Just stick it in granny and start grinding.

  8. #8
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    Quote Originally Posted by kjlued View Post
    Sorry but I had one as my first getting back in to biking bike and IMO that bike is just not worth upgrading.

    Ride it the way it is and if replace parts as they break but don't go dumping money in to it.

    BTW, I would not put 120mm fork on that frame.
    Couldn't agree more. If I were on your position OP, I would just save money in order to get a new bike. I wouldn't spend anything upgrading what you got now, it's just not worth it.

  9. #9
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    The bike you have will work just fine for getting into mountain biking. Sure its not high end, but its fine for an entry level frame. Not worth upgrading doesn't mean not worth riding.

    I'd suggest just riding it until ya start killing it. A couple years down the road (or sooner) you may want to look into upgrading, but then you'll know more of what you want and what suits your riding style best.
    Amassing Miles - My Little Cycling Blog

  10. #10
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    Quote Originally Posted by StanleyPain View Post
    Happy to see this thread, as I've been debating buying the same exact bike (size XL) as my first 29er, to get back into MTB. The sale price puts it into the price range I was originally looking in (~$800), but it lists for $1,200. So it sounds like a great bike. However, a cycling buddy of mine suggested going up a little higher and getting an air fork. You can always go up a model and get better stuff, I'm just wondering how much of a difference an air fork will make for me as a beginner (never did any serious MTB, and haven't used a MTB since 06).

    Anyway, I did find a nice price at REI on a Scott Aspire 910, which seems to have similar components but has an air fork. Anyone thing that would be a better option? Don't mean to hijack the thread, but since I'm trying to compare the two bikes I figured I'd ask here.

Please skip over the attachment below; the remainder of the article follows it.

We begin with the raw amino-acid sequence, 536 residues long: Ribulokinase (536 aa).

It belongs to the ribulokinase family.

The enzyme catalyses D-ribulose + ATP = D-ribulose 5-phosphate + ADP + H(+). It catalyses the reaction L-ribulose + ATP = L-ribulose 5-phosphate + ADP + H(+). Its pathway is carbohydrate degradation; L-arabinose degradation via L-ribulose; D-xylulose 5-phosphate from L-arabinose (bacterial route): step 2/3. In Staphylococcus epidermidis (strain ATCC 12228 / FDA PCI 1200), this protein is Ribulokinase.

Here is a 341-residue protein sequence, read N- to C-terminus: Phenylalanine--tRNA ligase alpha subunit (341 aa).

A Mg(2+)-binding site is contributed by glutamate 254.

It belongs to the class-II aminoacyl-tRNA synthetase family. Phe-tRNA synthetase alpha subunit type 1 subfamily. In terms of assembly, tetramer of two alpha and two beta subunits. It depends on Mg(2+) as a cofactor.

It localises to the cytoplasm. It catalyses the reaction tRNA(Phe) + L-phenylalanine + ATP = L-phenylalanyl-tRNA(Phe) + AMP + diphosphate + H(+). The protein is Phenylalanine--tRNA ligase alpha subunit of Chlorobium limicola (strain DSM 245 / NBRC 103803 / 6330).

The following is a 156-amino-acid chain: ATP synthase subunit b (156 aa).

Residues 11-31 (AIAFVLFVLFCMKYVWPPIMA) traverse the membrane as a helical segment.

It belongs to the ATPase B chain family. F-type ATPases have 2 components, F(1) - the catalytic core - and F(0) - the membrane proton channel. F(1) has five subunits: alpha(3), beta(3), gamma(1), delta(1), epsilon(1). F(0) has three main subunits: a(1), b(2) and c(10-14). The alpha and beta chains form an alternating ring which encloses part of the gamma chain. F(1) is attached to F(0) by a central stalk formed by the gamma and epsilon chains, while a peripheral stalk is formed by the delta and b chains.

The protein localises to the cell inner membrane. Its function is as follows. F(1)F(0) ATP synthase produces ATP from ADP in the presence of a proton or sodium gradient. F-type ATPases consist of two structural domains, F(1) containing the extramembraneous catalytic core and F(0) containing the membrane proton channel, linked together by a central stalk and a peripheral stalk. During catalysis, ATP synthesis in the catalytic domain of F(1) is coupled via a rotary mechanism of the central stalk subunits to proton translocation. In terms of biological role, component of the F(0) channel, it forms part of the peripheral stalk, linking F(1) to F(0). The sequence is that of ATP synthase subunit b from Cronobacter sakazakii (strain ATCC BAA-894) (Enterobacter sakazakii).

For what it's worth, even though I'm a novice I agree with the feedback about riding it as-is and replacing things only as needed.
    In your case, unless you'd describe yourself as a beanpole, your friend is steering you the right direction. I'm your height (~230lb), and I absolutely destroyed my first Diamondback Overdrive in under a week - I mean utterly broke more than half of the parts beyond repair, half of them just pedaling along rubber side down on pavement (and the rest in dumb crashes resulting from brake failures and crankset implosions).

    The Air fork is a practical must-have for anybody outside of one standard deviation from mean rider size, so for bigger or very light riders they're absolutely worth that upgrade. Brakes are the other high importance safety component, and that Scott Aspire has Shimano Hydraulic, which are the go-to for that.

    Rider skill is just part of the equation, for anybody over 200lb that rides hard, the components below X5/Deore are hit or miss about survivability, sometimes with painful consequences.


    For the OP - just run it as-is. For the cost of upgrading a single part, you're most of the way to a complete bike cost that includes an upgrade in the entire spec of parts bolted to the bike, so ride it as-is. Since you're not in the clydesdale category, you probably won't experience quite the same problems my over-sized self had with a similar bike.